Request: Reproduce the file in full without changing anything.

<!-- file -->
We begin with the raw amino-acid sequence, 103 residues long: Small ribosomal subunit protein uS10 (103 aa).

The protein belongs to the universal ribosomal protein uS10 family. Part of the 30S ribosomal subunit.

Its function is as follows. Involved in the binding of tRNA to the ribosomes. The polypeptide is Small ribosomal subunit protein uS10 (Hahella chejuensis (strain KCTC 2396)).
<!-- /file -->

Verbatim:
We begin with the raw amino-acid sequence, 103 residues long: Small ribosomal subunit protein uS10 (103 aa).

The protein belongs to the universal ribosomal protein uS10 family. Part of the 30S ribosomal subunit.

Its function is as follows. Involved in the binding of tRNA to the ribosomes. The polypeptide is Small ribosomal subunit protein uS10 (Hahella chejuensis (strain KCTC 2396)).